45. 45. The principal role of an oncology nurse as a provider of information and education in the prevention and early detection of cancer requires a basic understanding of the etiology and epidemiology of the disease.
  46. 46. PRIMARY PREVENTION SECONDARY PREVENTION
  47. 47. WARNING SIGNS OF CANCER C hange in bowel or bladder habbits A ny sore that does not heals U nusual bleeding or discharge T hickening or lump in breast or elsewhere I ndigestion O bvious change in wart or mole N agging cough or hoarsenes U nexplained anemia S udden and unexplained weight loss
  48. 48. WARNING SIGNS OF CANCER C A U T I O N U S
  49. 49. 1. Promoting risk factors awareness 2. Promoting healthy behaviors 3. Limiting alcohol consumption 4. Hepa B virus infant vaccination 5. Control of STDs 6. Changing risk behaviors 7. Teaching skills for early detection programs 8. Promoting participation in early detection programs
  50. 50. Maintain a healthy weight throughout life.  Balance caloric intake with physical activity  Avoid excessive weight gain throughout the life cycle  Achieve and maintain a healthy weight if currently overweight or obese
  51. 51. Adopt a physically active lifestyle.  Adults: engage in at least 30 minutes of moderate to vigorous physical activity, above usual activities, on 5 or more days of the week; 45 to 60 minutes of intentional physical activity are preferable  Children and adolescents: engage in at least 60 minutes per day of moderate to vigorous physical activity at least 5 days per week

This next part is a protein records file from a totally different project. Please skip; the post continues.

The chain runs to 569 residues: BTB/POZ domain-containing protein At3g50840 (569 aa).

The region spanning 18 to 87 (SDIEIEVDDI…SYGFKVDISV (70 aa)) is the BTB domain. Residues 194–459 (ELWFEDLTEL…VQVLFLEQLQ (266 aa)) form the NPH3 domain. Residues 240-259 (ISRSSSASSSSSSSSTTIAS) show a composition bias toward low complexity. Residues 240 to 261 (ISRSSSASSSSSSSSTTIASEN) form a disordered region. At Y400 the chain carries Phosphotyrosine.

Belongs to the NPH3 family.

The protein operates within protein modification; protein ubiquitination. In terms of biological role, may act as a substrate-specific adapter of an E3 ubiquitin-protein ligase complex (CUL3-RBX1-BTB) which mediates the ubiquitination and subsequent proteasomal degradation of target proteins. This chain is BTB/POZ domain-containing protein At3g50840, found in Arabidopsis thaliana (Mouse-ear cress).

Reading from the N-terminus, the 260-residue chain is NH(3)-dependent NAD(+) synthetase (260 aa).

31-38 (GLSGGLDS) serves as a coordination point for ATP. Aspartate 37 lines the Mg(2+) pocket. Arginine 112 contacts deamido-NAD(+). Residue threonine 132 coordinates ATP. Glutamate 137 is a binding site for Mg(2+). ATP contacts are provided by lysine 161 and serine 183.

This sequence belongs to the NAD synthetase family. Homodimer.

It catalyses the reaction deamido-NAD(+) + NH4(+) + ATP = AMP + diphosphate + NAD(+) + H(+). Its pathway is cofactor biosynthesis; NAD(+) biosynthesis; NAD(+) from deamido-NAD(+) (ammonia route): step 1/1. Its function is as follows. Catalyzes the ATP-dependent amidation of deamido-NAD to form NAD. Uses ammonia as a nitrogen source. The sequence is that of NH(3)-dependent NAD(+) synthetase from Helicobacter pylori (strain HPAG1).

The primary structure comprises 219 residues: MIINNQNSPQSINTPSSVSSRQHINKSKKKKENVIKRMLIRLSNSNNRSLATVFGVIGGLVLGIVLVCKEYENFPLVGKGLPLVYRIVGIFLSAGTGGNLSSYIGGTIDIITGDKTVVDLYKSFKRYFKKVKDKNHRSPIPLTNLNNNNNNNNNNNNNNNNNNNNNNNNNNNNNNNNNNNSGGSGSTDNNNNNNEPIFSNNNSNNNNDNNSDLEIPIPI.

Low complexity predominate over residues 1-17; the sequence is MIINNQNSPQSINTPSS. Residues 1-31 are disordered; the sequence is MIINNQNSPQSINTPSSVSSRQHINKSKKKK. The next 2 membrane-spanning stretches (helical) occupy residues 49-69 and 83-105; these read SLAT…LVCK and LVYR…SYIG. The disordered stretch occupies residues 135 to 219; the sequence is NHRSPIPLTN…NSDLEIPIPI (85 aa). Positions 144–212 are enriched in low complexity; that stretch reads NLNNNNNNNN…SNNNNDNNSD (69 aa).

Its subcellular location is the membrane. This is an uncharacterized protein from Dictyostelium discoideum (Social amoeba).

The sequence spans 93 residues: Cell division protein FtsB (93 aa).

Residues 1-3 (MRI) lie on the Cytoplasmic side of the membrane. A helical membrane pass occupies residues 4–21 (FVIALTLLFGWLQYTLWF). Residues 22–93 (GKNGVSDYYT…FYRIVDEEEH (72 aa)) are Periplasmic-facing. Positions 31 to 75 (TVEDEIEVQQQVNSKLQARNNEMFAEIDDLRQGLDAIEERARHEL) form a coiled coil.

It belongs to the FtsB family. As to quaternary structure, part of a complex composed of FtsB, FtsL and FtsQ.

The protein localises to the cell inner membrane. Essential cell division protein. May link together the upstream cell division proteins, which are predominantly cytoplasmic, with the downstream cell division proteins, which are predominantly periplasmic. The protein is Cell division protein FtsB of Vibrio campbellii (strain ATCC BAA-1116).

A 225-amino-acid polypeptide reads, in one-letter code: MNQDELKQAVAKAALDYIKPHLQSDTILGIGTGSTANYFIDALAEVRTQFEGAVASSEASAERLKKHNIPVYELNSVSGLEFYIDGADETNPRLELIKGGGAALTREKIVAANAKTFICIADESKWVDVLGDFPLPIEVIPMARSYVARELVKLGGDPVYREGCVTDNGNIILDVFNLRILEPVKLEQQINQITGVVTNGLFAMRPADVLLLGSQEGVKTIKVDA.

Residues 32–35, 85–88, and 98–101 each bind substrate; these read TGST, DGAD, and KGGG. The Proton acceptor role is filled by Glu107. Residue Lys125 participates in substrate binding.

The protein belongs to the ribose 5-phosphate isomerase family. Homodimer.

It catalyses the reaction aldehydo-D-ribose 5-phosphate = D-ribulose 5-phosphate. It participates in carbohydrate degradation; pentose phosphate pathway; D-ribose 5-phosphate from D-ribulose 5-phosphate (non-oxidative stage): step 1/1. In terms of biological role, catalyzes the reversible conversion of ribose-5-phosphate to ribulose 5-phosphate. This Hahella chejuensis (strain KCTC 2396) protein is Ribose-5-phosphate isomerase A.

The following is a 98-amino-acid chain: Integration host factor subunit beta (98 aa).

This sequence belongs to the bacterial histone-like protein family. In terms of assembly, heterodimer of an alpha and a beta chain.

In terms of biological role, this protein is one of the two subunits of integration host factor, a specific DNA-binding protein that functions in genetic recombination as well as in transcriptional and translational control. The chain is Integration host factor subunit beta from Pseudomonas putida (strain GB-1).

52. 52. Consume a healthy diet, with an emphasis on plant sources  Choose foods and beverages in amounts that help achieve and maintain a healthy weight  Eat five or more servings of a variety of vegetables and fruits each day  Limit consumption of processed and red meats  If you drink alcoholic beverages, limit consumption.
  53. 53. DETECTION OF BREAST CANCER  Monthly BSEs  Women at age 40 should have a yearly mammogram and breast examination by a health care provider DETECTION OF COLON AND RECTAL CANCER  All aged 50 and up should have a yearly fecal occult blood test  Digital rectal exam and flexible sigmoidoscopy every 5 years  Colonoscopy with Ba enema every 10 years
  54. 54. FOR DETECTION OF UTERINE CANCER  Yearly Pap smear for sexually active females and any female over age 18  At menopause, high-risk women should have an endometrial tissue sample FOR DETECTION OF PROSTATE CANCER  Beginning age 50, yearly digital rectal examination and prostate-specific antigen (PSA) test